The intellectual virtues are that subset of the virtues that name particular excellences in coming to an understanding of the world around you and your place in it.

In Aristotle’s Nicomachean Ethics, he categorized the intellectual virtues in this way:

“The evil that is in the world always comes of ignorance, and good intentions may do as much harm as malevolence, if they lack understanding. On the whole, men are more good than bad; that, however, isn’t the real point. But they are more or less ignorant, and it is that that we call vice or virtue; the most incorrigible vice being that of an ignorance that fancies it knows everything and therefore claims for itself the right to kill. The soul of the murderer is blind; and there can be no true goodness nor true love without the utmost clear-sightedness.” ―Camus, The Plague (voice of Dr. Rieux)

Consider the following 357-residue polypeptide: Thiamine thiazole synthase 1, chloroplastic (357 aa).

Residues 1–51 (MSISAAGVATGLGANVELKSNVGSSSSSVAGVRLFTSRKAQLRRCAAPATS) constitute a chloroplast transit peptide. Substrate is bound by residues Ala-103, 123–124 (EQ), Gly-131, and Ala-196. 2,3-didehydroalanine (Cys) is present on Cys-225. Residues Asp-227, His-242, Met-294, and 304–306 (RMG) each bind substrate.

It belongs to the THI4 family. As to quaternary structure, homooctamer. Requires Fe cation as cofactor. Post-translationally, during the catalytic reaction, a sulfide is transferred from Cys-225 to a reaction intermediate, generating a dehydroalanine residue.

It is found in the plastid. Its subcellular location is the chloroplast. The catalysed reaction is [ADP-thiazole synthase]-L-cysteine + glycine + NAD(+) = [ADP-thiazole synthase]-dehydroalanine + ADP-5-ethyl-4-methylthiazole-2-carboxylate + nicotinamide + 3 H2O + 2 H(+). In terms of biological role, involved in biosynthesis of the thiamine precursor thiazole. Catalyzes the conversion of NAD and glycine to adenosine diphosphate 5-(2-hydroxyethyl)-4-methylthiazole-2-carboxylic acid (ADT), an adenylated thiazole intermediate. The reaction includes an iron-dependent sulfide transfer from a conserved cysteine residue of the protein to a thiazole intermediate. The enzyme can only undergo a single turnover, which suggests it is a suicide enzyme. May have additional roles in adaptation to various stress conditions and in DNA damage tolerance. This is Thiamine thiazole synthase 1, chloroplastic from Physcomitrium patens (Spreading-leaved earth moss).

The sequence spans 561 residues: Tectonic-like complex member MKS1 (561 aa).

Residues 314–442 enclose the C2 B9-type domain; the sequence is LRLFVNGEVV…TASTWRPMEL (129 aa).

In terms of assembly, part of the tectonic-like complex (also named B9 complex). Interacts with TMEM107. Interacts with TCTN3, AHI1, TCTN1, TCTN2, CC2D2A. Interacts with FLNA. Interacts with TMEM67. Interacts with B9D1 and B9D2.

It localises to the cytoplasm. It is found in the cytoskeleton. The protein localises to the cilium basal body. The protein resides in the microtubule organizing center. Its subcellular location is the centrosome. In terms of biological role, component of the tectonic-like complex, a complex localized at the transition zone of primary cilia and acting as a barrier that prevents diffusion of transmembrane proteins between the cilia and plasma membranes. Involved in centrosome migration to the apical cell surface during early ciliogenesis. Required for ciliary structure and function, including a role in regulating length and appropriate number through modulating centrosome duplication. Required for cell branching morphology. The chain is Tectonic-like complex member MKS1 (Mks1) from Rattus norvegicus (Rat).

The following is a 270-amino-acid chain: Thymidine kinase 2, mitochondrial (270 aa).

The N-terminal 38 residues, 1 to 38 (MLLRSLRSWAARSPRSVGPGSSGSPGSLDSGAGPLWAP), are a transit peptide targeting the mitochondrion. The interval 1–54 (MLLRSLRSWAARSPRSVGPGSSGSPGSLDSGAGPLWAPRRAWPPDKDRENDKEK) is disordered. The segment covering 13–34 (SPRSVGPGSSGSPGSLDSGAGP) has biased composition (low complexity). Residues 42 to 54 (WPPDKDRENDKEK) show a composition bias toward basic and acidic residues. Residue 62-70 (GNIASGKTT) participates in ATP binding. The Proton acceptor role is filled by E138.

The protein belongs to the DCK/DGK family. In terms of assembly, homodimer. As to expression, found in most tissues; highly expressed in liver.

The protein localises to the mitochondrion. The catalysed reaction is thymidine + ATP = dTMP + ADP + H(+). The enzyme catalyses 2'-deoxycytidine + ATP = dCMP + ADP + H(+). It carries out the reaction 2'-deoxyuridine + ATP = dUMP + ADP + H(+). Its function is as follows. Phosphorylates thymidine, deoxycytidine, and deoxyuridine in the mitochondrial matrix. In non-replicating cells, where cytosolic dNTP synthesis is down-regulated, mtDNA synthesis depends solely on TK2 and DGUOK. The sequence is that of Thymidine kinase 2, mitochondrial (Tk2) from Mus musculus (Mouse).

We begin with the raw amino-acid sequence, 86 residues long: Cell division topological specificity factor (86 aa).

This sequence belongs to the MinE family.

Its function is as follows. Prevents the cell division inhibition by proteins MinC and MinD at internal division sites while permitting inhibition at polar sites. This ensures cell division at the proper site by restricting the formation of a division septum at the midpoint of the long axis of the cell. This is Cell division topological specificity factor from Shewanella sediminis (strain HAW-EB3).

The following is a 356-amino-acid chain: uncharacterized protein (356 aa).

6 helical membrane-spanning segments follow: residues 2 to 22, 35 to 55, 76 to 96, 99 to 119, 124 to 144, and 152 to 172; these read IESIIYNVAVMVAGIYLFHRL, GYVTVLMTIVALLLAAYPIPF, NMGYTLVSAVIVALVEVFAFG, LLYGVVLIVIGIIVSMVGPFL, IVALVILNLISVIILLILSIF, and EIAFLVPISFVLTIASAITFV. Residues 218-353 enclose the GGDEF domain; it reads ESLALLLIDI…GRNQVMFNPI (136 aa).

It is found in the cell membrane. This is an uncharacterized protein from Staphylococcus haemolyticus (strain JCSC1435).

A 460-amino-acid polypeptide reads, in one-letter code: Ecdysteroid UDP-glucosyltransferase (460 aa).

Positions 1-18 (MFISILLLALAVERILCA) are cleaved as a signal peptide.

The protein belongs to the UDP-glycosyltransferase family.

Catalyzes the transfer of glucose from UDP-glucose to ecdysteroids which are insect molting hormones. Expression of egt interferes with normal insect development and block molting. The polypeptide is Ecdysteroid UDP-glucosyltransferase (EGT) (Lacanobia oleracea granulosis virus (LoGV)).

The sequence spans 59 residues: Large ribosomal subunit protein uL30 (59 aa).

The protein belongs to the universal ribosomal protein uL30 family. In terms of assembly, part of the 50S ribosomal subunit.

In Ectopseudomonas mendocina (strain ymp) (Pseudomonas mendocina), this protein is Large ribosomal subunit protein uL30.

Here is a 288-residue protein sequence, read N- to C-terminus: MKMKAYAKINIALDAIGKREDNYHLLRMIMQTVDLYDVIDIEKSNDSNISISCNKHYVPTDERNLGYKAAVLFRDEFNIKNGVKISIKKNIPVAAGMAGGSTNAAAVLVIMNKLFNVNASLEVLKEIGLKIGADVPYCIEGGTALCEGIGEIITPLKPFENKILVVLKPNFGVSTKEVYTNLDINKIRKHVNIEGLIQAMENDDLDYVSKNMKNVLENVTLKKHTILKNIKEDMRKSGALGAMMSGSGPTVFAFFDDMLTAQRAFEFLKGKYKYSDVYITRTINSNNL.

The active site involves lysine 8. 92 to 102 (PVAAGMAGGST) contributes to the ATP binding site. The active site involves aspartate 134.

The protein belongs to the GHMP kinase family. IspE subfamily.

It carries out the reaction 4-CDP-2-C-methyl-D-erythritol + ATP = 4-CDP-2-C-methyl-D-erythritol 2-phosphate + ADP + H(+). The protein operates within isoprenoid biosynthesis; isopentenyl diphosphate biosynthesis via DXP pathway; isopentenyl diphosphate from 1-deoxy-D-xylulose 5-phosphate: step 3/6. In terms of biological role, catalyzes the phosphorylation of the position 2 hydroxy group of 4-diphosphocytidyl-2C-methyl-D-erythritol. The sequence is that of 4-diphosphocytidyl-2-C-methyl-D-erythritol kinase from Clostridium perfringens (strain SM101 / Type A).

See also

Some intellectual virtues